Sitting down for his first interview since the election, President Barack Obama remained optimistic about reaching a deal on the fiscal cliff, but not before rejecting House Speaker John Boehner’s “out of balance” proposal.
Obama reiterated the need for a balanced approach, dispelling the notion that he was driven by politics—“It’s not me being stubborn, not me be partisan; it’s just a matter of math,” Obama told Bloomberg News’ Julianna Goldman. The full interview can be viewed here.
The president said he was “prepared to make some tough decisions on this issue,” and allowed that he would not get “100 percent” of his demands, but stated that he would not “agree to a plan in which we have some revenue that is vague and potentially comes out of the pockets of middle-class families in exchange for some very specific and tough entitlement cuts that would affect seniors or other folks who are vulnerable.”
Speaker Boehner’s proposal yesterday called for slashing $600 billion in federal health care programs—driven partly by increasing the Medicare eligibility age from 65 to 67—$200 billion in savings by modifying how the government calculates inflation estimates for increasing Medicare and Social Security benefits, and extending the Bush tax cuts for the wealthy.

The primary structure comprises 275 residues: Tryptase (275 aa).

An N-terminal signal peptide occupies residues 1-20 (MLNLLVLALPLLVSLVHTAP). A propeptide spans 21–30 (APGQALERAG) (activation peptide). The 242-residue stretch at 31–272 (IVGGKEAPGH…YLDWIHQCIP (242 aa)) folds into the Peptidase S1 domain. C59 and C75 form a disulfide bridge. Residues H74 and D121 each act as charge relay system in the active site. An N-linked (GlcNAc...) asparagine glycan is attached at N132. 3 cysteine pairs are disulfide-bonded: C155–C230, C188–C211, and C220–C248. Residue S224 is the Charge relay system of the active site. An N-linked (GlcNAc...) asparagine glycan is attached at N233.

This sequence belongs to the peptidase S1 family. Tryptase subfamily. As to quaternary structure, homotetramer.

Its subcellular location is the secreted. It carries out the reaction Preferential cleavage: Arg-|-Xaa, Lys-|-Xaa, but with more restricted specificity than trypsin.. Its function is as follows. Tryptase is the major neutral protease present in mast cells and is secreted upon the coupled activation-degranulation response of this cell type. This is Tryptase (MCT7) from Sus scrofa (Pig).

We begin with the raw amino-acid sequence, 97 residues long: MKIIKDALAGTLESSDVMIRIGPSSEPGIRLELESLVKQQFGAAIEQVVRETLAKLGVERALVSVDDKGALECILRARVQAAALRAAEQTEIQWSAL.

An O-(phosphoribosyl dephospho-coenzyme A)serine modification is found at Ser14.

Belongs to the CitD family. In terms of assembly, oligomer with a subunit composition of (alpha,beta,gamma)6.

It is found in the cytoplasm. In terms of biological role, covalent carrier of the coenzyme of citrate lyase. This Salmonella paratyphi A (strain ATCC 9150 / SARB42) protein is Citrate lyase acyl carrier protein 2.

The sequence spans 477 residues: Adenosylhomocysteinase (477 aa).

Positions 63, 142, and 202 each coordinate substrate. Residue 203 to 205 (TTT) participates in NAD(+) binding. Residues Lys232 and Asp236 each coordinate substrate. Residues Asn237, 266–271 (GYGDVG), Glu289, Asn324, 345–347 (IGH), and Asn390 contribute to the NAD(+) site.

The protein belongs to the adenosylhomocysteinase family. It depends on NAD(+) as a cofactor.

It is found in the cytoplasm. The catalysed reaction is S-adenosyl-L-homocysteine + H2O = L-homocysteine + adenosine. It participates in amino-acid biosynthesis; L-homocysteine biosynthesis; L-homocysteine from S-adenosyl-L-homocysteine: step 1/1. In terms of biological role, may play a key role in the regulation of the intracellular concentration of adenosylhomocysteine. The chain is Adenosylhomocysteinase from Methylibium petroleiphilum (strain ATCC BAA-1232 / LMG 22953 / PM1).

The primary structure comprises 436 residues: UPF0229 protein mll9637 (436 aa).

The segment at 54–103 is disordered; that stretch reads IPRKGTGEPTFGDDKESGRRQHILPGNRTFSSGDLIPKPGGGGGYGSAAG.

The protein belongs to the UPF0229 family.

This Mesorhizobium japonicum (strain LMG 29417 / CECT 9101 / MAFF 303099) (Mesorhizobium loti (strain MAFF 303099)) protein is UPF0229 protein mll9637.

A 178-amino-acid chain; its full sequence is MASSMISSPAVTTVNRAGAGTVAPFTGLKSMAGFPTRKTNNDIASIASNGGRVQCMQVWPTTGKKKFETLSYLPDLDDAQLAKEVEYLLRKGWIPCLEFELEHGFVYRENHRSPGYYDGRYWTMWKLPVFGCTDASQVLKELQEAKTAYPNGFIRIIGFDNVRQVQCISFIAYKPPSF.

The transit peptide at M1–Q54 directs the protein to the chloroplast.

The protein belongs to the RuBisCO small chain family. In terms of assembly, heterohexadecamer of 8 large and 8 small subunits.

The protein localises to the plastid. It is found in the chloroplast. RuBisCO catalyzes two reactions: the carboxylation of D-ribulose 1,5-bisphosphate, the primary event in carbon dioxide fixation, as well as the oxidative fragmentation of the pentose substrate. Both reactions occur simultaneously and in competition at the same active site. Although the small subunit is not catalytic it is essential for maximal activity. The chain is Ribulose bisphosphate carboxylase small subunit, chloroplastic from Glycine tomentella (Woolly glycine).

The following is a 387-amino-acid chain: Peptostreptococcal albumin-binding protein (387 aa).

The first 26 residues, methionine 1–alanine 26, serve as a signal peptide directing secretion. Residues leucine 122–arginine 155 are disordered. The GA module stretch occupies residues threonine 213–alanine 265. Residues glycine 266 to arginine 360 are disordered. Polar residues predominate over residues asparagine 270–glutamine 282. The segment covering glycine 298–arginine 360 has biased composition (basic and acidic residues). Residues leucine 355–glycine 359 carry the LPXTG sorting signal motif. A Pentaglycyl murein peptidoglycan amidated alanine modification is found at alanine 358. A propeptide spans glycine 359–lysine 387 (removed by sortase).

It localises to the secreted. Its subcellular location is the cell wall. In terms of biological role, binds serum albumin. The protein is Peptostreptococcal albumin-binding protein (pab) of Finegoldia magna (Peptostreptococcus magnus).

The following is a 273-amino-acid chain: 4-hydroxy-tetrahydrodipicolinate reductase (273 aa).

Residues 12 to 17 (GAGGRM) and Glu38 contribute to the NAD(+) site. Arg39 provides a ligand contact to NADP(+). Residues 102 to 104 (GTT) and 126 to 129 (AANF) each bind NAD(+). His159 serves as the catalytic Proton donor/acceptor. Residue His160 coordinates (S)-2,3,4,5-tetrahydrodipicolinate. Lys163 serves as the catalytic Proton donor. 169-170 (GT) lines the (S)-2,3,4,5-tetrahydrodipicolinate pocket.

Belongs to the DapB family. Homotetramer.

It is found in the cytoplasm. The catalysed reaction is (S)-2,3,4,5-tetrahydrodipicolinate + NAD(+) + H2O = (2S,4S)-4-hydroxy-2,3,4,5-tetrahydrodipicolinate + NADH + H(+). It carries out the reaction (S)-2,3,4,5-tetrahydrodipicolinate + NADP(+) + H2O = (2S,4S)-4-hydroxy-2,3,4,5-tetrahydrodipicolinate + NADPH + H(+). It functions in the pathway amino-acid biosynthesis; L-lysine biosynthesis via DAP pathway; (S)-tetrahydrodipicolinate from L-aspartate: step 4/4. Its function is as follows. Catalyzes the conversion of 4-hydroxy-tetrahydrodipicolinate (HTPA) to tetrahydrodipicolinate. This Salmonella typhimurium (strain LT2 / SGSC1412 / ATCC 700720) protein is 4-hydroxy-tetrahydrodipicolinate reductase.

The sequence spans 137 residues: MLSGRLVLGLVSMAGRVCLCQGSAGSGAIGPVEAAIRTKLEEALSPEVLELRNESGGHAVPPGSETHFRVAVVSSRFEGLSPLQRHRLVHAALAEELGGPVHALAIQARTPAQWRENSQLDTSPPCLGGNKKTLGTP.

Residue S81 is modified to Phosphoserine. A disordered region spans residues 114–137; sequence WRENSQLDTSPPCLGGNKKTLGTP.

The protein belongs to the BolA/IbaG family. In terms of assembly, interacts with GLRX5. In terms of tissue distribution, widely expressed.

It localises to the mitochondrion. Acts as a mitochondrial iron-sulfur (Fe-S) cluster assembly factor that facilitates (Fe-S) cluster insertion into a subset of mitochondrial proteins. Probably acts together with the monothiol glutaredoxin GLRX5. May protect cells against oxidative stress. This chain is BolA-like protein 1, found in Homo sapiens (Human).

Obama restated the need for increasing top tax rates, while maintaining current rates for those making less than $250,000. “We’re going to have to see the rates on the top 2 percent go up, and we’re not going to be able to get a deal without it,” he said. The Republican plan proposed generating new revenue by closing special-interest loopholes and deductions while lowering rates. But Obama soon rejected that approach. “If you do not raise enough revenue by closing loopholes and deductions, it’s going to be the middle-class families that make up the difference,” the president said. “And that would be bad for business.”
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